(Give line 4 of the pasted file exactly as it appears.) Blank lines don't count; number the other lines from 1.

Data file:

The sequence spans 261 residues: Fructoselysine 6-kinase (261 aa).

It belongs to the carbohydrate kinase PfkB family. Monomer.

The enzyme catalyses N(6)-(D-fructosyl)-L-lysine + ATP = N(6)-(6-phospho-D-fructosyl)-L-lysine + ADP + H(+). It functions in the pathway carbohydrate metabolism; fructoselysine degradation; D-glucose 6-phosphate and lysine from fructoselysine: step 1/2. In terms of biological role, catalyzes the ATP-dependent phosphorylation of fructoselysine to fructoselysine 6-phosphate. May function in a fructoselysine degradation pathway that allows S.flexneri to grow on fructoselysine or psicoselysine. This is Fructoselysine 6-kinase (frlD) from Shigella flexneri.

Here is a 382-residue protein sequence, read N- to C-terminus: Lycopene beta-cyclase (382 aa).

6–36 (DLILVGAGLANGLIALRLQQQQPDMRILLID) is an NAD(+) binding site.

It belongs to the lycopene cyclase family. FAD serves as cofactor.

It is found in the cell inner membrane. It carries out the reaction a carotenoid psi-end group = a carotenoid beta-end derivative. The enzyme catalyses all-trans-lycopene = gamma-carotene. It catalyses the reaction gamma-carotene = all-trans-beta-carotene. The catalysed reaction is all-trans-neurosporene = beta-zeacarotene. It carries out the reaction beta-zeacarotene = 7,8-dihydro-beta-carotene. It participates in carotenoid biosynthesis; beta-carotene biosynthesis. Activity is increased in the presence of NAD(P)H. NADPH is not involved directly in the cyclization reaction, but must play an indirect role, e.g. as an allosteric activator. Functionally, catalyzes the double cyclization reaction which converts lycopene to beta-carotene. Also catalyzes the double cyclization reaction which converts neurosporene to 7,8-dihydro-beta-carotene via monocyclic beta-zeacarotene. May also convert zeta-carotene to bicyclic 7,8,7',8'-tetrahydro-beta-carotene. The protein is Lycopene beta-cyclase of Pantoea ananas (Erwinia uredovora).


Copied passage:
Here is a 382-residue protein sequence, read N- to C-terminus: Lycopene beta-cyclase (382 aa).